Ok the reason your ground contact times are long is probably because you're "trying" too hard to exert force. Sprinting is a reflexive activity. As you run you can anticipate the ground contact phase and prepare your body ahead of time but if you try to voluntarily do anything during the ground contact phase itself you will just mess everything up - and this becomes more important the faster you go.
You can often get away with bad mechanics during the initial acceleration phase which is a reason why a lot of athletes who don't do any sprinting can still be fast out of the gate. Yet get past 30 yards out and you'll run into problems.
Let me give you an example to describe what's probably going on. Have you ever ridden a scooter? Imagine taking off on a scooter. As you accelerate you reach ahead with your foot,"dig in" and pull. However, what happens if you try to do this once you get going at a really good clip? Once you reach a certain speed you just slow yourself down by trying to grab and "dig in". When you get going the only way to go faster is by applying very short quick strokes nearly straight down into the pavement.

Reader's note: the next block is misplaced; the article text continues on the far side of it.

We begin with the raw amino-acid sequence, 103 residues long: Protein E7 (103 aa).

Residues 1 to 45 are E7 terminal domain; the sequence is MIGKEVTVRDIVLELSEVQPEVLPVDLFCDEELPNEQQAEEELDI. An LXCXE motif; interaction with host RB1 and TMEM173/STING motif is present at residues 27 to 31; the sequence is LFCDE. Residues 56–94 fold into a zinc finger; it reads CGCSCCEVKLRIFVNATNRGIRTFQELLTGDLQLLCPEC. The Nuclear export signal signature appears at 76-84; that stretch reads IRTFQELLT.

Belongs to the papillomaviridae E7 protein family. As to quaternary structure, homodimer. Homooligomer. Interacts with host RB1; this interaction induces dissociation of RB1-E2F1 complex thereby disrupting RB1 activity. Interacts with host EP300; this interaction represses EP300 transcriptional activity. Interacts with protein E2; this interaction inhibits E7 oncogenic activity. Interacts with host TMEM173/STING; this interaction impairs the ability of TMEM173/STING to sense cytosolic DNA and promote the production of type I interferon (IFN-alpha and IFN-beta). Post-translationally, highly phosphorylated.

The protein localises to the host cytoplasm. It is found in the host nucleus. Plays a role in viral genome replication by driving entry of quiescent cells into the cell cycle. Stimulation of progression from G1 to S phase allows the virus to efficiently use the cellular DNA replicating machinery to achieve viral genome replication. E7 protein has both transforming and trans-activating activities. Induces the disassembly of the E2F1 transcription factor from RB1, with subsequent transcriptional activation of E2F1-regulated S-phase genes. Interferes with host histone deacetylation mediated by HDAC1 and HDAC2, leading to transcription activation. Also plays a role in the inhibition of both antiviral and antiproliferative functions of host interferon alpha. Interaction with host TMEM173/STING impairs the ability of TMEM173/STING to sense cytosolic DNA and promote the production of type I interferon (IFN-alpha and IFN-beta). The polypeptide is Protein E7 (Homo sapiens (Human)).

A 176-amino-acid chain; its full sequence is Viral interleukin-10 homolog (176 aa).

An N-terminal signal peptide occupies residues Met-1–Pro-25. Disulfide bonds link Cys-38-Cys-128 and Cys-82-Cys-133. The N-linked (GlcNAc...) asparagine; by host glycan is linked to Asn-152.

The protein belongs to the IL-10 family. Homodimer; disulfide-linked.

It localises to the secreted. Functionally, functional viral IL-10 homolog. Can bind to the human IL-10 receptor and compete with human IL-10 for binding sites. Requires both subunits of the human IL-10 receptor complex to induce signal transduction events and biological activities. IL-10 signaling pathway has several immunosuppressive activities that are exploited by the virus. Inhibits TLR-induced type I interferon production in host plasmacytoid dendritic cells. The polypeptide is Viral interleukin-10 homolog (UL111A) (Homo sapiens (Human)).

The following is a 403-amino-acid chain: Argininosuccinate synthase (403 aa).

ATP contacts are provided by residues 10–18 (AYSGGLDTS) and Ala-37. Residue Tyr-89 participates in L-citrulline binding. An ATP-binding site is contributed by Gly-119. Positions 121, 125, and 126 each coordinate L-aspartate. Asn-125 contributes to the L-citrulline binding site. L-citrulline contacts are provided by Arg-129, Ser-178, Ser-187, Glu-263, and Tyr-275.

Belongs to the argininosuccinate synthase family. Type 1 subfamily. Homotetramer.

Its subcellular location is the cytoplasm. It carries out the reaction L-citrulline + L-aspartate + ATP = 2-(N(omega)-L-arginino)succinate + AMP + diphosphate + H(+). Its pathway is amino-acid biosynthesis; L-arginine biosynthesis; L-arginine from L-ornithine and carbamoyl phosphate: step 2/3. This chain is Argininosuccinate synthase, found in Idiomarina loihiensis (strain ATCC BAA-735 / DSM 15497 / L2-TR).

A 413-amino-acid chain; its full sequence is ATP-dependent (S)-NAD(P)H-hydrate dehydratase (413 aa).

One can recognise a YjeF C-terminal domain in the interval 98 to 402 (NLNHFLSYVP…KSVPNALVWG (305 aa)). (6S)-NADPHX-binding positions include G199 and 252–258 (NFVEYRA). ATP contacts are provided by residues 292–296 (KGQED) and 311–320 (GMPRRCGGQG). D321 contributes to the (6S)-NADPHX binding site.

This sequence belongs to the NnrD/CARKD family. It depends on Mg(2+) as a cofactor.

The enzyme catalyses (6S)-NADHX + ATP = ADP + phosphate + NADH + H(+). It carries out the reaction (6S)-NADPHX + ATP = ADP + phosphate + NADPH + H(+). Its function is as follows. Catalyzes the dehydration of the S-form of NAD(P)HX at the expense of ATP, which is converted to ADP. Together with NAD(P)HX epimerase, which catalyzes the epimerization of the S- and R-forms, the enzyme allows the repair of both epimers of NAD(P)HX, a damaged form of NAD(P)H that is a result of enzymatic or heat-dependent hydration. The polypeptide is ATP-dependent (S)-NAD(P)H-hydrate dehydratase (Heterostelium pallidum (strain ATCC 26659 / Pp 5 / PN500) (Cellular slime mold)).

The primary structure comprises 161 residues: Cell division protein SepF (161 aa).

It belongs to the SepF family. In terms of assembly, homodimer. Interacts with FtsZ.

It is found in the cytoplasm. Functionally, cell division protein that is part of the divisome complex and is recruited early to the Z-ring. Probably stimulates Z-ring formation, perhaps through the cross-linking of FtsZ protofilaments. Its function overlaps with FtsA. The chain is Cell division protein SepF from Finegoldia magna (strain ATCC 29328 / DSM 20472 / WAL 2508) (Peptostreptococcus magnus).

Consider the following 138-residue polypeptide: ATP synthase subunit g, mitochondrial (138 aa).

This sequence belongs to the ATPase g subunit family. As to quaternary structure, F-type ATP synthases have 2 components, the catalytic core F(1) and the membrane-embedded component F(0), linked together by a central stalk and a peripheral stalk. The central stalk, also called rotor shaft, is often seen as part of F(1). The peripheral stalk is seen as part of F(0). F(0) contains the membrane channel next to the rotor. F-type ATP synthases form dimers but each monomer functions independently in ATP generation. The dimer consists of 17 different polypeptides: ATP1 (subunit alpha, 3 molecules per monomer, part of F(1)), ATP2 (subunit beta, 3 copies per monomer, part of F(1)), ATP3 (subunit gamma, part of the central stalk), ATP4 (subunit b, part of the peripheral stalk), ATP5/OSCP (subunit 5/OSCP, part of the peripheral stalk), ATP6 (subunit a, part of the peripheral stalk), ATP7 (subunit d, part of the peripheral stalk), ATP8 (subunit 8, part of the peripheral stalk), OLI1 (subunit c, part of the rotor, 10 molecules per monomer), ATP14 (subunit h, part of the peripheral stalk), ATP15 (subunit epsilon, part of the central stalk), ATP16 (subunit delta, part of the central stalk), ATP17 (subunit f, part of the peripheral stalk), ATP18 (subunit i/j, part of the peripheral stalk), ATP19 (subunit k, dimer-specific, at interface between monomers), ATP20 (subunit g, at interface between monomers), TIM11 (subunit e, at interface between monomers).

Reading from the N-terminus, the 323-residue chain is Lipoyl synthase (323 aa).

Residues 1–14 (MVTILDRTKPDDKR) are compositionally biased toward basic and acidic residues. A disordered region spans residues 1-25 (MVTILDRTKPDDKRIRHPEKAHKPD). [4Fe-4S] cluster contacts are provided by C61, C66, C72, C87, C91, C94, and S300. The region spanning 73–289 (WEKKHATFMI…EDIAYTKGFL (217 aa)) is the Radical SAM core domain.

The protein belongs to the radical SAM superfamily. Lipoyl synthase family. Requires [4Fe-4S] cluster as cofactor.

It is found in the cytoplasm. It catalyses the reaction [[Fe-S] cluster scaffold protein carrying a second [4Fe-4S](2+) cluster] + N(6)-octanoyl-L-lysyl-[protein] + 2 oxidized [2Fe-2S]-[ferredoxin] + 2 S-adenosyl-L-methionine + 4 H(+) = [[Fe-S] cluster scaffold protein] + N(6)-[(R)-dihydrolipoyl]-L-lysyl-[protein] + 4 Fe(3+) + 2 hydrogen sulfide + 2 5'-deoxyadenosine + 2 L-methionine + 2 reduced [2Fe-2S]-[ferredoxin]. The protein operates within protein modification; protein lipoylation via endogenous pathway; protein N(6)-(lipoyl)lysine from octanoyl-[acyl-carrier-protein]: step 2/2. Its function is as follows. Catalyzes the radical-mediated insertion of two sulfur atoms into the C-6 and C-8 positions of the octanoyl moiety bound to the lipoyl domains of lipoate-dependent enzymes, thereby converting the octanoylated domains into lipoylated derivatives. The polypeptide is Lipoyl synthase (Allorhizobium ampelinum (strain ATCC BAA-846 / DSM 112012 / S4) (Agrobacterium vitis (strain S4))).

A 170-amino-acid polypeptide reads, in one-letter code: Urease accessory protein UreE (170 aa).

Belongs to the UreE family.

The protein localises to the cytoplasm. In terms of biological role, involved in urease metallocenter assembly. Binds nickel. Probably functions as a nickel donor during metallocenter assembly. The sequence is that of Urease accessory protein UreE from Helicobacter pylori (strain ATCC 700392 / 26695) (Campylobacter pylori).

Sprinting is the same way. The faster you "try" to go and the more you reach the further ahead of your center of gravity your plant leg will go. This will actually create a braking effect thereby lowering your hips and increasing your ground contact times. Your trail leg (recovery leg) will also tend to fold up too far behind you instead of directly under you because your lead leg is reaching.
Here are a couple of tips. Just focus on relaxing and pushing down into the ground with each stride instead of reaching out. The only thing you should be aware of is pushing down. To help prepare your body to accomplish this your recovery leg (the leg coming off the ground) should swing up nearly directly under you instead of way back behind you. In other words, don't let your trail leg get too far behind you.
Practice this drill known as the wall slide. This drill will help improve your backside mechanics. Imagine a wall of glass behind you running straight down your backside. Your heels must not break the glass. Your foot should be pointing down with your big toe cocked as the foot of your recovery leg passes over the knee of your support leg. In fact, at high speeds you should concentrate on nothing but stepping over your support knee and relaxing. Do this and you should immediately notice big improvements.